Local residents are used to seeing feral cats running through downtown streets, jumping in and out of gutters and perching on vehicles, but one local resident spotted something she’s convinced she was much taller.
Two weeks ago, Shelly Cooper was near Onward and Upward Occupational Therapy, next to the SkateHouse on North Grand Avenue, when she noticed a large animal wandering through the field. At first glance she thought it was a dog, but as she got closer she realized it was a cougar.
“It was huge and I was shaking because I was in shock,” Cooper said. “I had seen it from around a football pitch. When I stopped further, I thought, “Oh my God, I can’t believe what I’m seeing.” He was walking along the undergrowth and I saw him for about eight minutes.
This is also not the first reported sighting of a big cat in Tahlequah. Volunteers from the Tahlequah Mission Park project in town also reportedly saw a cougar lurking nearby.
Cooper spoke to some law enforcement officials in the area after the sighting, and was told people had spotted mountain lions in the past.
“It was right by the school with kids coming and going, and all these houses right there with animals in the backyard barking,” she said. “If he’s hungry, it’s scary. I don’t think you would see anything like this in broad daylight, especially with the traffic noise and all.
Wildlife officials are not so convinced what she saw was a mountain lion. Cherokee County Game Warden Cody Youngblood said while it’s possible for a big cat like this to pass through the area, it’s rare because there’s no breeding population of mountain lions. in this area of Oklahoma.
“In my opinion, and to any wildlife operatives who have seen the photo, this is by no means a mountain lion,” he said. “He looks bigger than your usual cat, but his belly is right next to the floor. A mountain lion is going to have a considerable amount of space between his belly and the floor.
Mountain lions – also called cougars, pumas, panthers, or catamounts – have tails more than half their body length, black tips on their tails and ears, and are mostly tan in color. Males average 7 feet long and weigh about 140 pounds, while females are about 6 feet long and weigh about 95 pounds.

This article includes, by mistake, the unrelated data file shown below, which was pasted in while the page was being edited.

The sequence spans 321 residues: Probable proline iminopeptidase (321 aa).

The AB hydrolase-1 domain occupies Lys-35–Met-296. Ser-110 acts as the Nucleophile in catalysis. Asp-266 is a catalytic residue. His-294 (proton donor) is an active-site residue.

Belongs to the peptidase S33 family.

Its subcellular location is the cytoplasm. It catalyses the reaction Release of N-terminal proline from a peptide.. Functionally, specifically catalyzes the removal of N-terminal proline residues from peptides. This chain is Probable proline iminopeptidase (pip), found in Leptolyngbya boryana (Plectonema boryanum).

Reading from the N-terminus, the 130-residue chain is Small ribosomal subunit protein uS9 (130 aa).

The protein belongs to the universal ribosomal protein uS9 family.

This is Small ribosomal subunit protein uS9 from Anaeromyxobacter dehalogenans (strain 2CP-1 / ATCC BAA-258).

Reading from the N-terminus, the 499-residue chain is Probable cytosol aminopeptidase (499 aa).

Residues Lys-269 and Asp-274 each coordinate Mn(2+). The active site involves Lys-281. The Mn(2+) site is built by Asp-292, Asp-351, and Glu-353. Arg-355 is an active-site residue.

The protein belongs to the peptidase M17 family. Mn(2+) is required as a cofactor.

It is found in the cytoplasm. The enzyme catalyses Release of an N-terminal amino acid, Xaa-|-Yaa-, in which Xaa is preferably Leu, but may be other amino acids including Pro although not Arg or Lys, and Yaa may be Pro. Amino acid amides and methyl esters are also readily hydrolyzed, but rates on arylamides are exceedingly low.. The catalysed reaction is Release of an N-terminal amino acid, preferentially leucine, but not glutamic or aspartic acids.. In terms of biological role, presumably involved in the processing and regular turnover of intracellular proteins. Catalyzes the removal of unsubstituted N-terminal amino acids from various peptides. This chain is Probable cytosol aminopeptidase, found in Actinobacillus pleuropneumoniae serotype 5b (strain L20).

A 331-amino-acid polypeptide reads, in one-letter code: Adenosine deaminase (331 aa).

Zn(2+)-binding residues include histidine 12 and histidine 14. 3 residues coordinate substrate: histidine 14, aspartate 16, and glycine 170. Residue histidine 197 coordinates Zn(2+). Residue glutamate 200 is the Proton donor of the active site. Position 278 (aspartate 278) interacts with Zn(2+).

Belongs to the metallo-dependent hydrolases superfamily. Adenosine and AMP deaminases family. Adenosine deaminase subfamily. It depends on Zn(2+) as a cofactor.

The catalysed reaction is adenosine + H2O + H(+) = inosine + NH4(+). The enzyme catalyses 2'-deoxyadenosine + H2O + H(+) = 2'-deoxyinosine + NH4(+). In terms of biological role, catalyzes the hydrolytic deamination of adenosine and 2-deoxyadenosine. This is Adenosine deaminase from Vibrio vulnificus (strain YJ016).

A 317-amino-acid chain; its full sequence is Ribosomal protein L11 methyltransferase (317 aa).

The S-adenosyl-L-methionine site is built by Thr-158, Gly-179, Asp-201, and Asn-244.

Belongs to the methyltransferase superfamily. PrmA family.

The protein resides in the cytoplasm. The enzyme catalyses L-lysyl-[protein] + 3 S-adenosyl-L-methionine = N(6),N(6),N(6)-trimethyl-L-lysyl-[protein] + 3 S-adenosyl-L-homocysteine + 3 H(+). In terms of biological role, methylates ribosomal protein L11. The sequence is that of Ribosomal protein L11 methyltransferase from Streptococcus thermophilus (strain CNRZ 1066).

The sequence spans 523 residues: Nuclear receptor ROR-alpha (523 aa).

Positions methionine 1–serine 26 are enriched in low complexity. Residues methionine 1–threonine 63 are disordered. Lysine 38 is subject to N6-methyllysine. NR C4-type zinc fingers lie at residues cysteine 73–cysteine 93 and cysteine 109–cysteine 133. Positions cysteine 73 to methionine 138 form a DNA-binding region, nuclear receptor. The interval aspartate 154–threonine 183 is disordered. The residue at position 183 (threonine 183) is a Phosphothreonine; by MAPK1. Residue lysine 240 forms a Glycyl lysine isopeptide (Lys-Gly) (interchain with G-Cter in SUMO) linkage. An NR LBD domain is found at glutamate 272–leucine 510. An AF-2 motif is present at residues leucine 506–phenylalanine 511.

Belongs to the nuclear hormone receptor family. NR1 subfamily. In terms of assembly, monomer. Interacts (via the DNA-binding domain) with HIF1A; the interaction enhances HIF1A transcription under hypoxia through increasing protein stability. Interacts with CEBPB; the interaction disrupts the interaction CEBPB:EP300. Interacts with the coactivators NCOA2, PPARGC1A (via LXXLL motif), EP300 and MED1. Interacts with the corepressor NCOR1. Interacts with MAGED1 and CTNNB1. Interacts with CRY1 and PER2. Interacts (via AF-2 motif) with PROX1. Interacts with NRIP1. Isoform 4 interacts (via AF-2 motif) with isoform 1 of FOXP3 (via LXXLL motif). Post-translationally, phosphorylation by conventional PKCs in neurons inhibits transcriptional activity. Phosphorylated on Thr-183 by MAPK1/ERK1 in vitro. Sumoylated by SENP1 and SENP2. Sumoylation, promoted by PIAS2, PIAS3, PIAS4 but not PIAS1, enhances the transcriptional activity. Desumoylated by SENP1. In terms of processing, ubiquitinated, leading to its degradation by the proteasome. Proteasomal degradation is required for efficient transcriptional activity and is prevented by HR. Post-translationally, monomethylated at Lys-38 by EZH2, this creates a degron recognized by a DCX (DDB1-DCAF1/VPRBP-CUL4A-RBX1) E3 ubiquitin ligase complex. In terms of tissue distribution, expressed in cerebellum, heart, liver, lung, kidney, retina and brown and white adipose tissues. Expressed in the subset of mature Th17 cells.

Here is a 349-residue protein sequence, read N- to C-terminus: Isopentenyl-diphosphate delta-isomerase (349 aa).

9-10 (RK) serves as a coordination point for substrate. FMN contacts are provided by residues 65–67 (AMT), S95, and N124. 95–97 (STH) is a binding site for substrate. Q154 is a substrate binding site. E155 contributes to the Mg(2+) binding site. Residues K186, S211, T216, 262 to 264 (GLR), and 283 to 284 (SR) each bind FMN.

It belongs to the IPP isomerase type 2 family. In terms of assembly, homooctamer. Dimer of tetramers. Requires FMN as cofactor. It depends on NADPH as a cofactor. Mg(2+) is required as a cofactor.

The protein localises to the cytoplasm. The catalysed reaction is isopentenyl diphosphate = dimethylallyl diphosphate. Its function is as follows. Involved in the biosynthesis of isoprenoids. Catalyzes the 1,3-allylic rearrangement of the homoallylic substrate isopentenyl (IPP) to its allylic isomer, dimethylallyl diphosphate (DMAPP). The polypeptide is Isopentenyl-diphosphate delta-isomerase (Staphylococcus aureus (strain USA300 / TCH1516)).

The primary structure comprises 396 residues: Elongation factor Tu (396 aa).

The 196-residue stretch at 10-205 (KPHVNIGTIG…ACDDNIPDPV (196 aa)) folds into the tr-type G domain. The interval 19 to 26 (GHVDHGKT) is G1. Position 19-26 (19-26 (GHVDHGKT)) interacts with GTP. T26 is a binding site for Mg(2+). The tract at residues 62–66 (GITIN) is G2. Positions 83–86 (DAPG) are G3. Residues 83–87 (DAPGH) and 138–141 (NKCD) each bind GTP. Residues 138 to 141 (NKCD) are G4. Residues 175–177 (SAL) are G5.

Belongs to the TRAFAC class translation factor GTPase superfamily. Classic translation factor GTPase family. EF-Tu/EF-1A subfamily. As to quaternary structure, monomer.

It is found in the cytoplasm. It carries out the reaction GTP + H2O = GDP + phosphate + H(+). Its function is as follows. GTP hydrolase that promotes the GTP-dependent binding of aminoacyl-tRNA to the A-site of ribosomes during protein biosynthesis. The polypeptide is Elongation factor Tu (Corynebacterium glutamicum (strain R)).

The photo taken of the cougar is pixelated, making it difficult to discern what type of creature Cooper saw. It has defined muscles, a long tail, tan fur, and appears larger than the feral cats that roam the streets of Tahlequah, but the species is difficult to confirm.
However, sightings of mountain lions in Oklahoma date back to 1852, when two were killed in the southwestern part of the state. According to the Oklahoma Department of Wildlife Conservation, a female cougar’s home can span 50 to 75 square miles, while a male can span 90 to several hundred square miles.
The ODWC investigates dozens of potential cougar sightings each year, but few provide enough evidence to confirm their presence. It is not uncommon for dogs, bobcats, house cats, coyotes, foxes and deer to be mistaken for cougars.
The Wildlife Department has confirmed 44 sightings of cougars in the state since 2002 because they have been captured by trail cameras, killed after belittling livestock, leaving hair samples, illegally poached or beaten by motorists. In 2010, a radio-collared cougar released by the Colorado Wildlife Division in north-central Colorado wandered into the Oklahoma panhandle.
Counties they have been found in include: McClain, Noble, Cimarron, McCurtain, Tillman, Atoka, Texas, Tulsa, Osage, Grady, Pawnee, Mayes, Logan, Hughes, Pottawatomie, McIntosh, Custer, Adair, Choctaw, Roger Mills , Johnston, Pushmataha, Ottawa and Pittsburgh. The closest confirmed sightings of Tahlequah were in Mayes and Adair counties in 2019. The most recent confirmed sighting in Oklahoma was in Pittsburg County on October 19, 2021.